• SoupAddict says:

      Heh heh. You don’t have do the zig zag … after I started, I thought, what am I doing, this is going to take forever. But, sometimes you just have to go with mojo.

  3. That sounds really good! Never would have thought of cooking a whole pumpkin! :)

  4. Come to Mama…..

    That looks sooooo good. I guess I’ll just have to order that cookbook and add it to my collection. It can be cookbook number 6,746….

    sigh…..

    • SoupAddict says:

      I’m seriously gearing myself up for a major book clean-out. In addition to decades-old books I’ll never read again, I have cookbooks that I’ll never cook from again (or even want to look at). For what it’s worth, I really do love this cookbook. It hasn’t let me down yet.

  5. I should have my book tomorrow. Can’t wait to crack it open and start making some of the recipes therein.

    But the roasted pumpkin looks delicious! And you’re right, they’re out there.

    • SoupAddict says:

      I hope you’ll enjoy the book as much as I have. I’ve made well over a dozen recipes from it, and they’re all just wonderful and delicious. Dorie’s a class-A recipe writer, and she makes everything doable.

  6. Phyllis Ryan says:

    I have a secial dinner coming up on thurdsay and this will be the centerpiece.

    • SoupAddict says:

      Oh, fun! Your peeps will love it, and the presentation is just darling and wonderfully seasonal! Let me know how it turns out.

  7. The presentation is amazing and it sounds delicious! I absolutely need to try it!
    And I know exact the feeling about gouda and other aged cheese. I think I can cry and fall on my knees in front of a Fontina or a Roman Pecorino! :-) Yum…

  8. i’m new to the community, and this is one of the first blogs/posts that i have read, and i have to say, i am hooked! this recipe looks so delish and i can’t wait to check out your other recipes. also, it reminds me of a chicken and pumpkin pot pie that i make and am planning to post on my blog today, so check me out at brandybelle.wordpress.com.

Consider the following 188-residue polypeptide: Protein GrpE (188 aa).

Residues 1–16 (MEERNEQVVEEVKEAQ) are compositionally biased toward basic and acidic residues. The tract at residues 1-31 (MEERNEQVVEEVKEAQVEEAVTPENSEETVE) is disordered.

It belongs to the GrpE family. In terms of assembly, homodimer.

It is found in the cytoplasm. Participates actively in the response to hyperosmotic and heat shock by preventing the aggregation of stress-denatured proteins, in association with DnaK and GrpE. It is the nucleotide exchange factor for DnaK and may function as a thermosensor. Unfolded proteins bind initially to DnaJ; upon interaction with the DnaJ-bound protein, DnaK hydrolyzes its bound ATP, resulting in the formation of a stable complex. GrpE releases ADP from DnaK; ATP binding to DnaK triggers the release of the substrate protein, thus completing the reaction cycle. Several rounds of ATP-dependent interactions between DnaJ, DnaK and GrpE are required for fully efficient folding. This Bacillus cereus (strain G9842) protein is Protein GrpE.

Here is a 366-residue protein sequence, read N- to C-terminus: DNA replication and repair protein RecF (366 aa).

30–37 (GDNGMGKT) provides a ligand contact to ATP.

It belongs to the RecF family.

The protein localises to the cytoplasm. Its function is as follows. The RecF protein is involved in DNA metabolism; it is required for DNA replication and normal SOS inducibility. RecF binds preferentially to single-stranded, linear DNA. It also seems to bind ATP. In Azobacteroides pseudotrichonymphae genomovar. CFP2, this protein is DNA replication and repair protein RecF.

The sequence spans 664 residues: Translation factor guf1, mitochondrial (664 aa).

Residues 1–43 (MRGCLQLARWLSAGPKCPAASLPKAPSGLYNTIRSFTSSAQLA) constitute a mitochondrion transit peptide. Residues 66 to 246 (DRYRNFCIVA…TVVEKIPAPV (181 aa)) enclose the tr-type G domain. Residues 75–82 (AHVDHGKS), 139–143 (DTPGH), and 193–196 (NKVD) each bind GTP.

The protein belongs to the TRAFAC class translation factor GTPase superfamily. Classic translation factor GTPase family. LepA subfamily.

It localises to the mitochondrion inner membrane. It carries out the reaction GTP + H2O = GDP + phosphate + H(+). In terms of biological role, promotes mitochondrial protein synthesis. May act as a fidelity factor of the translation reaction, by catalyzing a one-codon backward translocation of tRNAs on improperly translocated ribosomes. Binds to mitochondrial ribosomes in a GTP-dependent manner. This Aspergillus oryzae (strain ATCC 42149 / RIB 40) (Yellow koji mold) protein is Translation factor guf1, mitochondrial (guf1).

9. Love your writing, your style of cooking and this post! Nailed, SoupAddict!

  10. I’m loving all of the pumpkin recipes. Yours looks amazing! Thank you for sharing and featuring!

  11. Okay… this just looked too awesome! I had to make it (with my own spin of course). It’s in the oven right now…. I can’t wait to try it. ;P

  12. All I want today is for this to be in my stomach.

  13. janemaynard says:

    hi there! I couldn’t resist, I had to feature this post on FoodPress.com today – what a perfect fall recipe and lovely photos! thanks for doing such great work! jane

  14. Okay…. so this wonderful soup is even better than it looks. I did make it a bit more (almost vegan). Absolutely fantastic! Thanks again for the great idea…
    Michelle

  15. Oh. My. God. My Thanksgiving table is getting so full….. do I dare? I can’t even tell you how incredible this is….. ooohh maybe brunch with mom and dad before we really get underway with thanksgiving prep…. I just NEED to make this. I’ll also be coming back again because soup is one of my favorite things in the world and I do not make it enough.

  16. Wow! Beautiful photos- this recipe sounds and looks amazing! I can’t wait to try it :) Thanks for sharing, and for the Cabot recommendation. The farm families who own Cabot appreciate your support!
    ~Jacquelyn

  17. I will definitely be trying this! It sounds amazing.

  18. That looks awesome, the mixture of Gruyère and Italian Sausages in Pumpkin will be heavenly

    Raymund
    http://angsarap.wordpress.com

  19. Woow! This meal looks so delicious!! Thanks a lot for this great recipe :)

  20. This is the one!!!! Thank you so much SA. Its on our menu this weekend, and I’m really looking forward to it – I even have the pumpkin waiting!

  21. If I get really close to my screen I can almost smell the ingredients and the final soup. It’s going to be the center piece of our Thanksgiving. Thank you for posting it. :)